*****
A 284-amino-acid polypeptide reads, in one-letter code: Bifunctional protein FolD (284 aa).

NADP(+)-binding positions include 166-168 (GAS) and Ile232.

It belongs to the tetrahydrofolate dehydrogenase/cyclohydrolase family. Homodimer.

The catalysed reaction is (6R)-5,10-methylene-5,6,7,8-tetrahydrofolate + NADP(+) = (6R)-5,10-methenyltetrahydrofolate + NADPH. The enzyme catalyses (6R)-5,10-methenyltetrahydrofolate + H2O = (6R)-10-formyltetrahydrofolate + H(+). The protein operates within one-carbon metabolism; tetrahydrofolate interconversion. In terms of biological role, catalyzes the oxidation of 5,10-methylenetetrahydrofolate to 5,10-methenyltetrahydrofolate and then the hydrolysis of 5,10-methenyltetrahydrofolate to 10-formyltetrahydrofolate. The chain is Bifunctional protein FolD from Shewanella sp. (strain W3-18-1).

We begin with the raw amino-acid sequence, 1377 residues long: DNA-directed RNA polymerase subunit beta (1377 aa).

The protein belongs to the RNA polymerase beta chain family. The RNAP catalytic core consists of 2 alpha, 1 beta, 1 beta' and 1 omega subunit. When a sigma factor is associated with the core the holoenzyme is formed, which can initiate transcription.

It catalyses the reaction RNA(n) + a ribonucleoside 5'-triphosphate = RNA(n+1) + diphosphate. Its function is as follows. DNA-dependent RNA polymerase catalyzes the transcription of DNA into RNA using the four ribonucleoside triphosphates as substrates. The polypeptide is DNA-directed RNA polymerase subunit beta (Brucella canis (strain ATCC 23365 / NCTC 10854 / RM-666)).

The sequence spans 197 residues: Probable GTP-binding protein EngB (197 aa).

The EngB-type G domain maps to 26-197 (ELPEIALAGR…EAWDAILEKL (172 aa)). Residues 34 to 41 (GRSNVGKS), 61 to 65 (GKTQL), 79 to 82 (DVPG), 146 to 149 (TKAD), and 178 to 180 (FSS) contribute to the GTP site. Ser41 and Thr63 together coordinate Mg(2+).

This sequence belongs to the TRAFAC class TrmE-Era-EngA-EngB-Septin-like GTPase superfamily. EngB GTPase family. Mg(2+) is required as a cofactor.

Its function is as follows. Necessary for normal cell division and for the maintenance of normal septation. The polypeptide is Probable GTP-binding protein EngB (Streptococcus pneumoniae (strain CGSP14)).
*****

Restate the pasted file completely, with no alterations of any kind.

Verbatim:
A 284-amino-acid polypeptide reads, in one-letter code: Bifunctional protein FolD (284 aa).

NADP(+)-binding positions include 166-168 (GAS) and Ile232.

It belongs to the tetrahydrofolate dehydrogenase/cyclohydrolase family. Homodimer.

The catalysed reaction is (6R)-5,10-methylene-5,6,7,8-tetrahydrofolate + NADP(+) = (6R)-5,10-methenyltetrahydrofolate + NADPH. The enzyme catalyses (6R)-5,10-methenyltetrahydrofolate + H2O = (6R)-10-formyltetrahydrofolate + H(+). The protein operates within one-carbon metabolism; tetrahydrofolate interconversion. In terms of biological role, catalyzes the oxidation of 5,10-methylenetetrahydrofolate to 5,10-methenyltetrahydrofolate and then the hydrolysis of 5,10-methenyltetrahydrofolate to 10-formyltetrahydrofolate. The chain is Bifunctional protein FolD from Shewanella sp. (strain W3-18-1).

We begin with the raw amino-acid sequence, 1377 residues long: DNA-directed RNA polymerase subunit beta (1377 aa).

The protein belongs to the RNA polymerase beta chain family. The RNAP catalytic core consists of 2 alpha, 1 beta, 1 beta' and 1 omega subunit. When a sigma factor is associated with the core the holoenzyme is formed, which can initiate transcription.

It catalyses the reaction RNA(n) + a ribonucleoside 5'-triphosphate = RNA(n+1) + diphosphate. Its function is as follows. DNA-dependent RNA polymerase catalyzes the transcription of DNA into RNA using the four ribonucleoside triphosphates as substrates. The polypeptide is DNA-directed RNA polymerase subunit beta (Brucella canis (strain ATCC 23365 / NCTC 10854 / RM-666)).

The sequence spans 197 residues: Probable GTP-binding protein EngB (197 aa).

The EngB-type G domain maps to 26-197 (ELPEIALAGR…EAWDAILEKL (172 aa)). Residues 34 to 41 (GRSNVGKS), 61 to 65 (GKTQL), 79 to 82 (DVPG), 146 to 149 (TKAD), and 178 to 180 (FSS) contribute to the GTP site. Ser41 and Thr63 together coordinate Mg(2+).

This sequence belongs to the TRAFAC class TrmE-Era-EngA-EngB-Septin-like GTPase superfamily. EngB GTPase family. Mg(2+) is required as a cofactor.

Its function is as follows. Necessary for normal cell division and for the maintenance of normal septation. The polypeptide is Probable GTP-binding protein EngB (Streptococcus pneumoniae (strain CGSP14)).